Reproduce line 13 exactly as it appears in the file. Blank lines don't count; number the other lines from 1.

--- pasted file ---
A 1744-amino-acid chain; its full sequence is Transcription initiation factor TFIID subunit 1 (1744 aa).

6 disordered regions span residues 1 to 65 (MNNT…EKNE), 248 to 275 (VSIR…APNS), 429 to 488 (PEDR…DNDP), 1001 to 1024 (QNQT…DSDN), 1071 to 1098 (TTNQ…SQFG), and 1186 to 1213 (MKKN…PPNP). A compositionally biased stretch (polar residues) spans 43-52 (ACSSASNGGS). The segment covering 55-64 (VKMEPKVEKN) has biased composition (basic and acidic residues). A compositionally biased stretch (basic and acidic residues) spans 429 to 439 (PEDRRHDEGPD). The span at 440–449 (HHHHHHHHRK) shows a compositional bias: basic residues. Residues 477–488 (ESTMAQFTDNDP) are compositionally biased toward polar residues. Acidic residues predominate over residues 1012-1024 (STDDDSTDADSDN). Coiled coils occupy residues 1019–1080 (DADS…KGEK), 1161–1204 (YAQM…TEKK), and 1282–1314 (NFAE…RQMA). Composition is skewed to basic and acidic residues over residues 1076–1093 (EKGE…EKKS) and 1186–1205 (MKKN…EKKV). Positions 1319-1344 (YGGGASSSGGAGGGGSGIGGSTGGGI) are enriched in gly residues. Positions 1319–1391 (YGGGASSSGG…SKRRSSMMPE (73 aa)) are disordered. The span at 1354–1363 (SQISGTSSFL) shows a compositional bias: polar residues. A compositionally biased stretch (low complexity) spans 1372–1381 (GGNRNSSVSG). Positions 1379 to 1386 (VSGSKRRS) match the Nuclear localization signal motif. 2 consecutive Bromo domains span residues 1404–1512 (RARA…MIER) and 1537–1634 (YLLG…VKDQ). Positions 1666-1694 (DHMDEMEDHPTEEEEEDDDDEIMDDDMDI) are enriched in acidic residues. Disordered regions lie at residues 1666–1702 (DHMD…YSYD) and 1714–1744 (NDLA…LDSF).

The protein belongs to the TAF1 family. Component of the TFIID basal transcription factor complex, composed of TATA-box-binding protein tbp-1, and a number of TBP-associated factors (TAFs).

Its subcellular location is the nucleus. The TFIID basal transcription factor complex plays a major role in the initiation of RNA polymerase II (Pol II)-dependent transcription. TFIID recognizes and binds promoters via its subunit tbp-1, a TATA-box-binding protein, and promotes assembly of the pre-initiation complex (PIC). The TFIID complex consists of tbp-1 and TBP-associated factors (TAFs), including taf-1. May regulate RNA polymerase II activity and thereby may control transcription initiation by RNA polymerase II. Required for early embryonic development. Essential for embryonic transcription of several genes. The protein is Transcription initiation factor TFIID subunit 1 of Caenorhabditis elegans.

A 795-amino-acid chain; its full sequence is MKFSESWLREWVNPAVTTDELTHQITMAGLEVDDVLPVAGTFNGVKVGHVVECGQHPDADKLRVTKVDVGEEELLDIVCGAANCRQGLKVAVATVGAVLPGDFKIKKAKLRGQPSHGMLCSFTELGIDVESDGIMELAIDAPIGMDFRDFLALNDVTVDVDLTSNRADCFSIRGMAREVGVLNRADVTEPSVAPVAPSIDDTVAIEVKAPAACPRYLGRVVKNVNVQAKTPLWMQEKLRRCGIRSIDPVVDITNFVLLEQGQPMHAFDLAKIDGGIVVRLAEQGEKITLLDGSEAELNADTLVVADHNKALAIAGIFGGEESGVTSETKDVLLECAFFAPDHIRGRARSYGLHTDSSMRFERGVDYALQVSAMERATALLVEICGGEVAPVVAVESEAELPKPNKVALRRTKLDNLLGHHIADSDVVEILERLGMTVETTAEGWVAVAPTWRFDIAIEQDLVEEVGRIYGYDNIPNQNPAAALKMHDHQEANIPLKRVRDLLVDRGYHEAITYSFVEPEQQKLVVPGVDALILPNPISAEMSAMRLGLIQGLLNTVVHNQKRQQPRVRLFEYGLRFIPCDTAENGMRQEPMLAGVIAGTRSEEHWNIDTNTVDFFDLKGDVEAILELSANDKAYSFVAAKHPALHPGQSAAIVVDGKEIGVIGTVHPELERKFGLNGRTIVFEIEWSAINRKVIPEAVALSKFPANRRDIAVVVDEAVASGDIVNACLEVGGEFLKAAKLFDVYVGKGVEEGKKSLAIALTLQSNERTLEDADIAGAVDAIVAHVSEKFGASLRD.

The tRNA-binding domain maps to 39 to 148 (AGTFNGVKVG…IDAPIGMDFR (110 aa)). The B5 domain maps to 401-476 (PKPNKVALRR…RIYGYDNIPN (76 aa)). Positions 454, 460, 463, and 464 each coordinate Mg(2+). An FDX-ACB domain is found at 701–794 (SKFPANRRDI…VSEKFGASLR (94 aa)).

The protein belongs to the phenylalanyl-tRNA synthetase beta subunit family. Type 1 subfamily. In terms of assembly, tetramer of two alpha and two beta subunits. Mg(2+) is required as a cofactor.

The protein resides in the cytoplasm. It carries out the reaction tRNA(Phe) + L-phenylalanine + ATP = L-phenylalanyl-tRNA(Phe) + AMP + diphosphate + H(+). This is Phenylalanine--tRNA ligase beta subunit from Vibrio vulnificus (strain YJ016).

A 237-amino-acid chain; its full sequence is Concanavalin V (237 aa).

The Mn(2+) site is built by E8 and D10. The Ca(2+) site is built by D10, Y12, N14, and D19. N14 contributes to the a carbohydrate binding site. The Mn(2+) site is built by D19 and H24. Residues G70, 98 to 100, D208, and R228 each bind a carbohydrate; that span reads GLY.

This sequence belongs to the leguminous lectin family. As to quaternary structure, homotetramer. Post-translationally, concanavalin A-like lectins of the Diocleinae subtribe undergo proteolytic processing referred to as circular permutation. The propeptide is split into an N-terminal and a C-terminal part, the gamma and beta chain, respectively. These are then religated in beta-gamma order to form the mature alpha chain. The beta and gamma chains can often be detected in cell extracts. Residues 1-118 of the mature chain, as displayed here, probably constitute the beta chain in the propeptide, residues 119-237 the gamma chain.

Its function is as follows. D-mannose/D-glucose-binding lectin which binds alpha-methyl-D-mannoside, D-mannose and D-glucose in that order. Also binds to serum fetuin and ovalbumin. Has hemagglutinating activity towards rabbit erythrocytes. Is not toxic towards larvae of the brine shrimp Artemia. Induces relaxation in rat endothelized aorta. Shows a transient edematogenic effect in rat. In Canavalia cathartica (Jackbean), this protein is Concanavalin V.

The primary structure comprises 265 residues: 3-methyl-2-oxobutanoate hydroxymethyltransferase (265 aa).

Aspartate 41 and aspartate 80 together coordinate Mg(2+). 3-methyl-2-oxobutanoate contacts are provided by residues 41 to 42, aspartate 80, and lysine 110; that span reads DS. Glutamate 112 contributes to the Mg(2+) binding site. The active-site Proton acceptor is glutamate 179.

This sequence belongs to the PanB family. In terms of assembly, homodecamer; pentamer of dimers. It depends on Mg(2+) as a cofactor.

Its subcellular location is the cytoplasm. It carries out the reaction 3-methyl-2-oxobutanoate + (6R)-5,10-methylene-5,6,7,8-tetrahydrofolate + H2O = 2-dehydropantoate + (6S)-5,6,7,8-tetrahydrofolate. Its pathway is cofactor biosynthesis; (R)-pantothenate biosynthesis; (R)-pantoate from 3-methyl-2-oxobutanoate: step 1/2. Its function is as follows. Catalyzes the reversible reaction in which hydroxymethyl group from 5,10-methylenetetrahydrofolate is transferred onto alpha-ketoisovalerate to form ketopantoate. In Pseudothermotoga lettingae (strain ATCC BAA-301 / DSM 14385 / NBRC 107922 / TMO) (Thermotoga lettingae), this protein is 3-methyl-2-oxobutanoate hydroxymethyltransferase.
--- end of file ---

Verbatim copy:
The primary structure comprises 265 residues: 3-methyl-2-oxobutanoate hydroxymethyltransferase (265 aa).